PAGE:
3. Mazatlan, Mexico Shane Smith/Wikipedia Mazatl谩n
Known for its North American expat community, this Pacific coast beach resort has, according to Live and Invest Overseas, a little bit of everything 20 miles of beaches, world-class fishing, historical attractions, delicious street food and an international airport. Climate? Tropical, with a wet season and a dry season.
4. Abruzzo, Italy Shutterstock Abruzzo, Italy
Live and Invest Overseas calls Abruzzo the most overlooked and undervalued region in Central Italy. The cost of living is 30 to 70% less than in Tuscany or Umbria, the researchers say. A retired couple could live here on about $1,400 a month, including rent, according to the Live and Invest Overseas editors. Theres easy access to beaches in the summer and skiing in the winter.
5. Saint-Chinian, France Guillaume Saint-Chinian
Located in the Languedoc region of southern France, Saint-Chinian may be best known for its red, white and ros茅 wines. Live and Invest Overseas says you can live and retire comfortably here for under 1,800 euros a month, which works out to about $2,100.
6. Kuala Lumpur, Malaysia AFP/Getty Images An opera actress backstage before a performance in Kuala Lumpur.
The top-ranked Asian location in the 2017 Best Places to Retire Abroad list from Live and Invest Overseas, the Malaysian capital of Kuala Lumpur has more than seven million people. So, quiet and remote its not. But it is, the researchers say, one of the worlds most affordable, exotic, and at the same time, fully appointed and comfortable places to retire. Monthly rent here: About $560. Travel a bit out of the city and youll hit rural villages, where life is slower. Foreigners are welcome in Kuala Lumpur and almost everyone speaks adequate English, say Live and Invest Overseas editors.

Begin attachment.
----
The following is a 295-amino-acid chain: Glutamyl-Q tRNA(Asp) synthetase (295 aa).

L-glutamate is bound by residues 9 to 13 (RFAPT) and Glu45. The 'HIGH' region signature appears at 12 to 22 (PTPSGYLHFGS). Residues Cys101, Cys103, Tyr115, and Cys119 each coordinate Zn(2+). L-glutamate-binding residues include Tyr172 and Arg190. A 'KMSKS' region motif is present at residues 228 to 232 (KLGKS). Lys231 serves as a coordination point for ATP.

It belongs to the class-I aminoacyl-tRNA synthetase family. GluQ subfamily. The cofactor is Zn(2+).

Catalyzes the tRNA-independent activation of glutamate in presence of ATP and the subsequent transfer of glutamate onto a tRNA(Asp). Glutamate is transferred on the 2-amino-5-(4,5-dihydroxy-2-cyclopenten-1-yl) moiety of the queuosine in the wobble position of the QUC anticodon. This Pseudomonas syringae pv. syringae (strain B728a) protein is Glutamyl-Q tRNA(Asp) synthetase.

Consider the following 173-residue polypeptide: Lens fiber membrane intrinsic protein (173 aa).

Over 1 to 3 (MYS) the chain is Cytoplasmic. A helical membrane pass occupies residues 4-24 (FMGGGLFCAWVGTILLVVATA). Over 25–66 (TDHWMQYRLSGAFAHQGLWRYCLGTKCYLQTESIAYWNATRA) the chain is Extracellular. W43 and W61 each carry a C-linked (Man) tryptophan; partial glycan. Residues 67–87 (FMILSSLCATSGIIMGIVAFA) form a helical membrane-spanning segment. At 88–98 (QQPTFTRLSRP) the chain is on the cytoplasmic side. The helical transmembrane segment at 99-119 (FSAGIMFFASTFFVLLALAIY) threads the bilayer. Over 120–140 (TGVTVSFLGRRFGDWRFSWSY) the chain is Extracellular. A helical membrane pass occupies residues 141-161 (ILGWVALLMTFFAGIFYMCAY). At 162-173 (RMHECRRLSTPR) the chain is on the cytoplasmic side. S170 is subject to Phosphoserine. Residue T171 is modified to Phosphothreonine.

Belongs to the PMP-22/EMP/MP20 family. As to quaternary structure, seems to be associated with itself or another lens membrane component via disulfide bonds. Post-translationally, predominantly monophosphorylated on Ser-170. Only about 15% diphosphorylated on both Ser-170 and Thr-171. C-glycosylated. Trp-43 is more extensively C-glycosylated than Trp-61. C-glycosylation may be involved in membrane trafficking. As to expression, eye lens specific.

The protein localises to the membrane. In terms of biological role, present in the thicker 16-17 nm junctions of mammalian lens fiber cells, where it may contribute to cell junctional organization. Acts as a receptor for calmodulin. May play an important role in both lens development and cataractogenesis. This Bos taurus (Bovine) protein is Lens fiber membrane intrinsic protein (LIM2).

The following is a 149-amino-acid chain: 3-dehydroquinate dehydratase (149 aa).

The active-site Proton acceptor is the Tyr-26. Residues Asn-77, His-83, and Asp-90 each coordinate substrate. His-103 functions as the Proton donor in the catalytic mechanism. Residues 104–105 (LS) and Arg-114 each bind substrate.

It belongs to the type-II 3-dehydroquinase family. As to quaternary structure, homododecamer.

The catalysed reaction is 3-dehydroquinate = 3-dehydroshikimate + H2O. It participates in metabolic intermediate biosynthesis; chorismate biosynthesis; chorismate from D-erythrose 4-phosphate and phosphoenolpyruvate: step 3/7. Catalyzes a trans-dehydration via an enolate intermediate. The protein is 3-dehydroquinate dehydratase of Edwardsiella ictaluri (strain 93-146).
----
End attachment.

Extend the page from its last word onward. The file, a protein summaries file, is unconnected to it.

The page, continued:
7. Lisbon, Portugal AFP/Getty Images The Alfama neighborhood of Lisbon.
The second of two Portuguese spots in the Top 10 List of Live and Invest Overseas Best Places to Retire Abroad (Portugals Algarve region ranked No. 1), Lisbon offers many of the attractions of costlier European capitals. Plus: beaches! Its an easy plane ride over from the U.S.; there are regular daily flights from Newark, N.J. and Miami. Monthly rent: About $770.
8. Budapest, Hungary AFP/Getty Images The River Danube in Budapest.
The only Eastern European spot in the Top 10 Best Places to Retire Abroad from Live and Invest Overseas, bustling Budapest is becoming trendy with retirees as well as millennials. Its one of the largest and, Live and Invest Overseas says, most metropolitan cities in Europe. The editors also call Budapest one of the best destinations to enjoy a full life of entertainment.
9. San Miguel de Allende, Mexico Shutterstock San Miguel de Allende
Dubbed by some locals as the best place in the world to retire, this semidesert valley in central Mexico made the Live and Invest Overseas Top 10 partly because of its large, welcoming expat community. The editors say there are also classes in two to three dozen subjects at any time in this friendly small town. A couple can live and retire here for less than $1,500 a month, according to Live and Invest Overseas.
10. George Town, Malaysia Shutterstock George Town
Smaller and slower than the other Malaysian locale in the Live and Invest Overseas Top 10 Places to Retire Abroad (Kuala Lumpur was No. 6), George Town is the capital of Penang (Island of Pearls), west of the mainland. The editors say the island has excellent medical care and reasonably priced and that locals communicate largely in English. ECA International called George Town the most livable city in Malaysia and a few years back, Lonely Planet dubbed Penang the top food destination in the world dining choices include Chinese, Malay, Indian, Thai and more, often for about $3 a person. A small furnished apartment rents for less than $300 a month; a large villa with an ocean view rents for more like $3,000 a month.
Richard Eisenberg is the Senior Web Editor of the Money & Security and Work & Purpose channels of Next Avenue and Managing Editor for the site. He is the author of How to Avoid a Mid-Life Financial Cr isis and has been a personal finance editor at Money, Yahoo, Good Housekeeping, and CBS Moneywatch. Follow him on Twitter@richeis315.
This article is reprinted by permission from NextAvenue.org, 漏 2017 Twin Cities Public Television, Inc. All rights reserved.